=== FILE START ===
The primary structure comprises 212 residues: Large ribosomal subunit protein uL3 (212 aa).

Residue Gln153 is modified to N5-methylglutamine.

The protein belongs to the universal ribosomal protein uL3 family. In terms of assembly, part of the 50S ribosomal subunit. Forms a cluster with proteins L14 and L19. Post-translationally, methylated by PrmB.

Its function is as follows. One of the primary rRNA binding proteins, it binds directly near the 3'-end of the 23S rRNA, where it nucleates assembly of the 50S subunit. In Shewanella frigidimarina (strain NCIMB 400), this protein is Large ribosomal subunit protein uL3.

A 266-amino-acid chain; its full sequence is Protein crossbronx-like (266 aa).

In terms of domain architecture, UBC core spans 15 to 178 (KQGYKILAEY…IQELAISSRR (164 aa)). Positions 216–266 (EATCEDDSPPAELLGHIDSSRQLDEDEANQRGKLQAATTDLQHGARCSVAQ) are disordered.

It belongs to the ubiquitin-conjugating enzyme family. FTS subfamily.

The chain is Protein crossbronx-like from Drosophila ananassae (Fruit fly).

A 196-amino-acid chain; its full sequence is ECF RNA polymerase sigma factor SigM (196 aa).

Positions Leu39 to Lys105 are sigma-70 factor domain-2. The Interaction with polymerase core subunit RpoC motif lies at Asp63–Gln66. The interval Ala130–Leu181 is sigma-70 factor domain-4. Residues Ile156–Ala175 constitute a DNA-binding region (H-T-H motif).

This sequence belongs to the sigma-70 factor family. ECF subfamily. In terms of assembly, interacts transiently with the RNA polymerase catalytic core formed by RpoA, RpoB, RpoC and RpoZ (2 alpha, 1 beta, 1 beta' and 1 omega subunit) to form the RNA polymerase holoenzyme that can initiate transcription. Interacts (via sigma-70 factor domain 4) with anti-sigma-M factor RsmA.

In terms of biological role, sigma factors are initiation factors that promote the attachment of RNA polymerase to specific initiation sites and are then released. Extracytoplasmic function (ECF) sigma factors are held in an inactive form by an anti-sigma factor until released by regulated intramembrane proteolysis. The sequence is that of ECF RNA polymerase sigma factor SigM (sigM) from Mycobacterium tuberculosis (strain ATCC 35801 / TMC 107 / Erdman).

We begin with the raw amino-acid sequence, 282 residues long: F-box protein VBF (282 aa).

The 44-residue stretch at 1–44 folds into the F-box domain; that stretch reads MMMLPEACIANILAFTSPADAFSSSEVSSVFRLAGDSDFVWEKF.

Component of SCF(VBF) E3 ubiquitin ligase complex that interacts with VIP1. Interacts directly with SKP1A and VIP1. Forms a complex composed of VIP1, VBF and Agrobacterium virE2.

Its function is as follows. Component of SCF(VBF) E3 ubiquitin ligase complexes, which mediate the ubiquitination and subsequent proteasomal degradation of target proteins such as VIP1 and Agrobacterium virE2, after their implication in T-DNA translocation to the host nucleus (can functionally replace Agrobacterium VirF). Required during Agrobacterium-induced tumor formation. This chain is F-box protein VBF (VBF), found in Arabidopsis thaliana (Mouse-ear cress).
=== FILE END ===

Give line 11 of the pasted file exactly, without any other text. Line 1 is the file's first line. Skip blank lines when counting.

This sequence belongs to the sigma-70 factor family. ECF subfamily. In terms of assembly, interacts transiently with the RNA polymerase catalytic core formed by RpoA, RpoB, RpoC and RpoZ (2 alpha, 1 beta, 1 beta' and 1 omega subunit) to form the RNA polymerase holoenzyme that can initiate transcription. Interacts (via sigma-70 factor domain 4) with anti-sigma-M factor RsmA.